The information eventually struggled through my thoughts on credits, savings and banks and I realised I was speeding slightly, so slowed down. Probably not enough though, so I warned my DB he could probably expect an envelope in the post (which I would of course pay!).
Funnily enough, this week too, I was sent a link to a video made by the Ligue de Défense des Conducteurs on the over-zealous use of radars by the cops. The LDC are particularly incensed at the blatant manipulation of the truth by the government which declares that the new repressive regime is all about road safety and saving lives. We are all for road safety and saving lives, but let's face it, the only way for there to be zero fatalities is to ban cars and motorbikes, so there has to be a balance.
At the heart of the new imbalance is business, money and jobs for the boys (who'd a thunk). The ethylotest (to test for alcohol) was the first main example. Manufacturers of the test lobbied the government and persuaded ministers that by making them obligatory they would show how dedicated they are to saving lives, and be able to introduce a new PV (fine) of €11 for non-possession. For their part, manufacturers were guaranteed 100% of a market of 40million drivers... Luckily there was an outcry and the law was quietly dropped, especially seeing as the test didn't even work properly!
Giddy with the prospect of other, more successful ideas, the government called upon the private sector to come up with products to fill the market, such as radars. Last year, the PV harvest brought in €1.6billion. To cope with the avalanche of envelopes, a lovely new processing centre of 11,000m² was built where operators seize 500 license plates per hour and send out around 60,000 envelopes per day.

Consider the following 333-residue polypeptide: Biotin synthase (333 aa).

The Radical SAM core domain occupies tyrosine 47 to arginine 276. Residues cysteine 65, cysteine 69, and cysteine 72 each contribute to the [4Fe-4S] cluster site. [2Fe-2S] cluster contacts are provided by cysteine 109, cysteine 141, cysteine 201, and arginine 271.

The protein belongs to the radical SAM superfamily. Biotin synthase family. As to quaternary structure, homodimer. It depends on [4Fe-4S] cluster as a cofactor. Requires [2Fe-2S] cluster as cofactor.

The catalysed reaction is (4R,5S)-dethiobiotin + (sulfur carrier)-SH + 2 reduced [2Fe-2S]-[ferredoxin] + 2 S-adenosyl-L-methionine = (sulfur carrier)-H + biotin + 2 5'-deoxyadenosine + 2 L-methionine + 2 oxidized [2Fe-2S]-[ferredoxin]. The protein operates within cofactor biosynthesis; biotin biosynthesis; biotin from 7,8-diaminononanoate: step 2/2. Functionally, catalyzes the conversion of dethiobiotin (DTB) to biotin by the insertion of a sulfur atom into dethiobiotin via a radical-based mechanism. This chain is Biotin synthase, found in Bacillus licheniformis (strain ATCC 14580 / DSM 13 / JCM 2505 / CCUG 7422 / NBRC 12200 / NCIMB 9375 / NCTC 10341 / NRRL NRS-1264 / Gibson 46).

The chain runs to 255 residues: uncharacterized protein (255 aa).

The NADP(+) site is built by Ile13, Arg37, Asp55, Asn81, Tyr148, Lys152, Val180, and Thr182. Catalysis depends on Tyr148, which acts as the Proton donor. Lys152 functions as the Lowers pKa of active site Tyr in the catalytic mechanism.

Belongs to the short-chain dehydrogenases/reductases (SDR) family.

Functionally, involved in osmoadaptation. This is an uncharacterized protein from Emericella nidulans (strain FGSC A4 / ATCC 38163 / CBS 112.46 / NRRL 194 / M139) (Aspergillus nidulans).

Repression on the roads is reaching epic proportions here. In 2002 drivers lost 3million points on their license; in 2011 they lost 12 million points. About 85,000 people lost their license completely, often losing their job at the same time, and not because they are speed junkies - 95% of all speeding fines concern speeds of less than 20km/hr over the limit.
But surely, the number of deaths is going down so this must be a good thing... no? We are told that repression saves lives, but that is a gross exaggeration. What has been saving lives since the early 70s are safer cars, improvements to roads, airbags, making danger spots safe, quicker intervention by the rescue services, campaigns against drink driving, and more awareness by drivers of the dangers.
|The virtuous circle of road and car improvements has led to fewer deaths on the roads|
The truth is, repression brings in massive amounts of money. But it's not just all about speeding. The police have quotas to fill too - a certain number of PV for each type of offence: jumping a red light, parking, not stopping at a Stop sign, not wearing a seatbelt, and even 51 'refusals to comply' which means that the policeperson will have to provoke drivers to the point where they stop cooperating - definitely an important one that will save countless lives, no doubt.
If you live in France and don't agree with this 'matraquage du conducteur', the Ligue de Défense des Conducteurs has put an 8-question survey online to ask drivers what they think. They need 5million responses, so please please take a couple of minutes to fill it in here: Consultation Nationale sur la Securité Routière.
One proof that this is all about jobs for the boys was visible on Facebook today. I saw that someone had posted a picture showing a radar that had been out of service for three weeks because the company that owned it hadn't paid the electricity bill, a company whose CEO was none other than the brother of Gilles de Robien, former Minister of Transport, as it happens...
Repression for road safety my arse, basically.